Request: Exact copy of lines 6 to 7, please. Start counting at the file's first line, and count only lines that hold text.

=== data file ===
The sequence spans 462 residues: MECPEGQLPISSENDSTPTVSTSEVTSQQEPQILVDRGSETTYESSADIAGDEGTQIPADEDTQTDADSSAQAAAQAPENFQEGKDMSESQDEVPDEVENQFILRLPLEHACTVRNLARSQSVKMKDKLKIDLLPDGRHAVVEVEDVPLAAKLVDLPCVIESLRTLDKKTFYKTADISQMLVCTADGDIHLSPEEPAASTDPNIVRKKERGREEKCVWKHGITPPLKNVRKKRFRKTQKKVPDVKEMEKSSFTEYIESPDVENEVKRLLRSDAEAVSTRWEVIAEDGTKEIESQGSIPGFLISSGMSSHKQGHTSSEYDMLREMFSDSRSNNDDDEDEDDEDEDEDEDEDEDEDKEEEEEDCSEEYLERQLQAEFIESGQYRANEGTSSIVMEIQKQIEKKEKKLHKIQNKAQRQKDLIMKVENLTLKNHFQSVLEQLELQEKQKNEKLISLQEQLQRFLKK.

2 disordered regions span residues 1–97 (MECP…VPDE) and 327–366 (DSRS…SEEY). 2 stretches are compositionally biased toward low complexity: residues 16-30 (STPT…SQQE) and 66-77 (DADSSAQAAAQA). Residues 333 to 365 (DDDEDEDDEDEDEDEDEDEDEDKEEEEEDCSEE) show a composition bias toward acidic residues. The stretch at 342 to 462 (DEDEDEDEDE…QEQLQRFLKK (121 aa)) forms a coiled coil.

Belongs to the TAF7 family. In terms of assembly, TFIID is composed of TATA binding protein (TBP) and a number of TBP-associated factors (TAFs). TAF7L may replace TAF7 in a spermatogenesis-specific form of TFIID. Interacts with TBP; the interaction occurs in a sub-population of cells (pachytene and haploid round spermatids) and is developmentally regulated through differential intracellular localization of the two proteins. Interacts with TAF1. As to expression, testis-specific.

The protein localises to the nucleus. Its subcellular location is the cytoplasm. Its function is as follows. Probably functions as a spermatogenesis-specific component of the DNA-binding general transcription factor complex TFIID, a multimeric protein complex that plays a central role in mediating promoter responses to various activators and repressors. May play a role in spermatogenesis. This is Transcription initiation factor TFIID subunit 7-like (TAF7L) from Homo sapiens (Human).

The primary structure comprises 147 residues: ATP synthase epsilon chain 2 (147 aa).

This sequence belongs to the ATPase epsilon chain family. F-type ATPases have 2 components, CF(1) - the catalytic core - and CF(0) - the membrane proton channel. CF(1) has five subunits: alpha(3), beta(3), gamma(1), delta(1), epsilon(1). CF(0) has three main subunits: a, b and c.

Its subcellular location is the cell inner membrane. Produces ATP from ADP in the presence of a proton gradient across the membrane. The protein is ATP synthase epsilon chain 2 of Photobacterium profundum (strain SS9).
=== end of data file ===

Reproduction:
This sequence belongs to the ATPase epsilon chain family. F-type ATPases have 2 components, CF(1) - the catalytic core - and CF(0) - the membrane proton channel. CF(1) has five subunits: alpha(3), beta(3), gamma(1), delta(1), epsilon(1). CF(0) has three main subunits: a, b and c.

Its subcellular location is the cell inner membrane. Produces ATP from ADP in the presence of a proton gradient across the membrane. The protein is ATP synthase epsilon chain 2 of Photobacterium profundum (strain SS9).